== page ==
Family and friends who read my blog posts have started asking me why I haven’t written about the topic that now consumes my professional life. You see, over the last six months I have spoken more Hebrew, worked with more Israelis, and engaged in more Israel-related activities than I have since I lived in Israel from 1971 to 1974. So, why haven’t I written or spoken about my thoughts, feelings, or opinions on Israel?
In August of 1971, my family moved to Israel. Having arrived there one month shy of my tenth birthday, the experience is permanently imprinted on my brain with a clarity that has not diminished with age. In particular, I vividly remember the night we arrived; descending the portable staircase from the airplane onto the tarmac and stepping for the first time on “holy land.” The overwhelming feelings of belonging and of “coming home” were foreign and very much a surprise to me at the time, but are ones that I still feel when I visit today.
Exhausted, we were taken (by my grandmother’s brother whom I had never met before) to an “absorption center” – an ulpan – in Beer Sheva where we were to live for six months to learn the language and become acclimated to the culture. A family of six, we had to split up and live in two neighboring apartments. Each unit contained two tiny bedrooms; a miniscule bathroom with one sink, toilet, and shower; and a “main” room that contained a kitchenette and sitting area. Decent storage, air conditioning, a large screen color TV, and attractive décor were non-existent. Most of our meals were served in a complex-wide communal dining room. Incredible heat, pesky mosquitoes, and huge cockroaches were everywhere. I entered the fifth grade at an Israeli public school – with other immigrant children – where I attended special classes to learn Hebrew and sat through others like a deaf mute. This adventure we embarked upon was far from easy or comfortable. Actually, it was kind of icky.
But, when we moved to Ramat Gan – a suburb of Tel Aviv – life in our three-bedroom, one and one-half bath apartment assumed a pattern of normalcy. My dad worked for IBM, my mom worked for Trans World Airlines (TWA – a now defunct airline), and my siblings and I attended the local elementary school. We made good friends, developed a comfortable fluency in Hebrew, and began to enjoy living in a place where we were not part of a religious or cultural minority. It was SO much fun getting used to school, work, and stores being closed on ALL Jewish holidays, but open on Christmas and Easter!
In October of 1973, the afternoon of Yom Kippur, my siblings and I were playing a game of “Risk.” My father was in America on business. Suddenly, at about 2:00 PM, with no warning at all, an incredibly loud (deafening!) siren went off. We had no idea what the noise was and ran to the window to figure out what was happening. We saw people running everywhere and heard them yelling. Rushing to our apartment door, we quickly followed the other residents who were running downstairs to a bomb shelter in the basement of the building. There, in semi-darkness with no food or water or idea how long we’d be there, my mother sat terrified with four children, praying that we wouldn’t die. We had learned that Israel was attacked, on the holiest day of the Jewish year, from the north and east and south. Israel was at war and this too became a reality in which we lived.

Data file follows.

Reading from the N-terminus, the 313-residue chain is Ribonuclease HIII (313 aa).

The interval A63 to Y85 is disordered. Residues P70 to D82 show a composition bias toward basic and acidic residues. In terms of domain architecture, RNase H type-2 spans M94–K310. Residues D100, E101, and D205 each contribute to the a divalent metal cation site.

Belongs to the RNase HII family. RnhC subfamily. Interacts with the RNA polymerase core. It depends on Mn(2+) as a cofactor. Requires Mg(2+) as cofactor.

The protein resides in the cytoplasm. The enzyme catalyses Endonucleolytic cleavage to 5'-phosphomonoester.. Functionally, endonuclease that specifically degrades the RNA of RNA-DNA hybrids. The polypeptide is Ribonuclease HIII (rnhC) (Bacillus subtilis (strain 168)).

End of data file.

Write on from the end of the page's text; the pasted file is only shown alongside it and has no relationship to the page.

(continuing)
Between the war and a series of other challenges, my parents decided to move us back to the States in May of 1974. Their decision was not received well by me. It marked one of the saddest, most difficult times of my life. I’ve never forgotten one minute of the three years we lived in Israel: the relationships I formed, the first boy I ever kissed, the independence and confidence I developed, and the extended family that I got to know. My love of the language, the culture, the food, the people, and the land have grown – not faded – over time. Somehow, however, all of these memories and sentiments have felt very private, bittersweet, and difficult to share.
Today, I still suffer occasional pangs of guilt that my family “abandoned” Israel and moved back to the States. Sometimes I still regret that I never moved back and made aliyah once I became an adult, as my two sisters did. But, I do not regret the way in which falling in love and pursuing other opportunities took me down a different path. I just wish that one route didn’t have to come at the expense of the other.
I’ve learned through the years that being committed to promoting a strong Jewish future and supporting the State of Israel doesn’t have to be done solely by living in the Land of Israel. Rather, I am privileged to embark upon this mission daily through the work I do right here in Atlanta.
So why am I writing about all of this now? Today, through my job, I met a man (a community volunteer) whose passion for Israel comes very close to mine; though he’s never lived there. He’s involved with Birthright, AIPAC, reads Israeli newspapers on a daily basis, and is learning Hebrew. It immediately became clear that we are destined to work together on a variety of projects. He freely shared his story, his thoughts, his hopes, and his desire to help more people learn about and connect with the things that make Israel really special. After listening, I knew it was my turn to share too.
I am the Israel & Overseas manager at the Jewish Federation of Greater Atlanta where I facilitate people-to-people connections between Atlantans and Israelis though meaningful travel, arts, cultural, and educational programs. My goal is to promote relationships that are based on mutual understanding and respect, which create strong ties and supportive connections to Israel.